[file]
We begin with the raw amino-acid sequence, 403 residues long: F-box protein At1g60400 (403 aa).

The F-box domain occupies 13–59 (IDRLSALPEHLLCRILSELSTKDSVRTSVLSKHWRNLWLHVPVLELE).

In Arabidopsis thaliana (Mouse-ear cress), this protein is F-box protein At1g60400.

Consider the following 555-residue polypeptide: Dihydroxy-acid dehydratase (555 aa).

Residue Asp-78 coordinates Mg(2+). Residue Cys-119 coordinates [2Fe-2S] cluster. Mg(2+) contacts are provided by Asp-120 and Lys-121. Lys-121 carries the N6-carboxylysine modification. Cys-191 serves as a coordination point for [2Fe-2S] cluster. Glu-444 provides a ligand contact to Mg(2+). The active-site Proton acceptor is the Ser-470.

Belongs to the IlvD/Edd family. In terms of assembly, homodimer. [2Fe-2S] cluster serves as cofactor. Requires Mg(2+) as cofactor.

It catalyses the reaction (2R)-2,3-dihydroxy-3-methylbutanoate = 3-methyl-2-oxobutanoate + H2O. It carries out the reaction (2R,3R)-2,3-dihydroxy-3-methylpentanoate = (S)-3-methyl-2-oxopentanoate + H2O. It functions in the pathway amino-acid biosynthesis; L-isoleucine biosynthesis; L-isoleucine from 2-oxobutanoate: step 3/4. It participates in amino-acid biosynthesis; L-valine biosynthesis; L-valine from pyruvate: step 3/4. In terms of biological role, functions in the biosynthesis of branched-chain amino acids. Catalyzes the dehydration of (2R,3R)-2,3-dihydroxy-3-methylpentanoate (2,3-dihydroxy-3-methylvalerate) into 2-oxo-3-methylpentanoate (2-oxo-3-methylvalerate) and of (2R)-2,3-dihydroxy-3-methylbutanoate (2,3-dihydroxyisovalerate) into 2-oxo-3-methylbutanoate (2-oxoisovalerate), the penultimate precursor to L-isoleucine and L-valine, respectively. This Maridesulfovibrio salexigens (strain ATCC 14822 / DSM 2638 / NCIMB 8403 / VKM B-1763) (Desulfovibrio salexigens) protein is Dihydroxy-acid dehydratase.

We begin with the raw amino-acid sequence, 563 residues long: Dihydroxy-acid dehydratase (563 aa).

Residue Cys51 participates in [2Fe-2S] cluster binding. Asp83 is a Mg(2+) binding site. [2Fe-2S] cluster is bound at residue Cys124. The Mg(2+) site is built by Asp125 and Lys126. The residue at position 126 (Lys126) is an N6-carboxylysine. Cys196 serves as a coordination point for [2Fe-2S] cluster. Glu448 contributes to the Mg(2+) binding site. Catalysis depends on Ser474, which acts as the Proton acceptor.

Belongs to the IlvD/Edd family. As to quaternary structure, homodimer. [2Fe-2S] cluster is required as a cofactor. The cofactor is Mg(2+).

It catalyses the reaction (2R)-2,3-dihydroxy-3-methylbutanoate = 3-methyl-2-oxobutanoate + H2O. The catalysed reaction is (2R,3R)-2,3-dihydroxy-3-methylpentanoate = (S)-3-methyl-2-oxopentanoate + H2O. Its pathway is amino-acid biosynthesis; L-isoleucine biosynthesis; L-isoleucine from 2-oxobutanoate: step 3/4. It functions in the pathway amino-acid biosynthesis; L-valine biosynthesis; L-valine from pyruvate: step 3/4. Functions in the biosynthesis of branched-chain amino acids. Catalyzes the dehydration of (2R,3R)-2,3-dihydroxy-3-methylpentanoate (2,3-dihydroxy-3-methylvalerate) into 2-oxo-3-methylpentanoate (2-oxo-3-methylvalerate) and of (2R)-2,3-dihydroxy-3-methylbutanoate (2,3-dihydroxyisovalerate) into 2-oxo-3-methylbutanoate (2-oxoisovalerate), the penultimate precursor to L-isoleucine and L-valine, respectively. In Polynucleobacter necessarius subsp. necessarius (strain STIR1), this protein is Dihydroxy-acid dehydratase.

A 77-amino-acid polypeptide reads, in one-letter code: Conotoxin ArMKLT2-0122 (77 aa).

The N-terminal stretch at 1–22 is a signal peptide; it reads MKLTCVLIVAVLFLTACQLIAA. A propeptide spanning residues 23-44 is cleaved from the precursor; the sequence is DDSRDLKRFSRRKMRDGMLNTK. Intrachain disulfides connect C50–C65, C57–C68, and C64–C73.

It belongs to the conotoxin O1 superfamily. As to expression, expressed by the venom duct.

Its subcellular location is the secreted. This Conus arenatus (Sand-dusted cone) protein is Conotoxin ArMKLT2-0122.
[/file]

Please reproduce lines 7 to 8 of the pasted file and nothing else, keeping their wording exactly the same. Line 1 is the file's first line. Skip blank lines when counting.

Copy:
It catalyses the reaction (2R)-2,3-dihydroxy-3-methylbutanoate = 3-methyl-2-oxobutanoate + H2O. It carries out the reaction (2R,3R)-2,3-dihydroxy-3-methylpentanoate = (S)-3-methyl-2-oxopentanoate + H2O. It functions in the pathway amino-acid biosynthesis; L-isoleucine biosynthesis; L-isoleucine from 2-oxobutanoate: step 3/4. It participates in amino-acid biosynthesis; L-valine biosynthesis; L-valine from pyruvate: step 3/4. In terms of biological role, functions in the biosynthesis of branched-chain amino acids. Catalyzes the dehydration of (2R,3R)-2,3-dihydroxy-3-methylpentanoate (2,3-dihydroxy-3-methylvalerate) into 2-oxo-3-methylpentanoate (2-oxo-3-methylvalerate) and of (2R)-2,3-dihydroxy-3-methylbutanoate (2,3-dihydroxyisovalerate) into 2-oxo-3-methylbutanoate (2-oxoisovalerate), the penultimate precursor to L-isoleucine and L-valine, respectively. This Maridesulfovibrio salexigens (strain ATCC 14822 / DSM 2638 / NCIMB 8403 / VKM B-1763) (Desulfovibrio salexigens) protein is Dihydroxy-acid dehydratase.

We begin with the raw amino-acid sequence, 563 residues long: Dihydroxy-acid dehydratase (563 aa).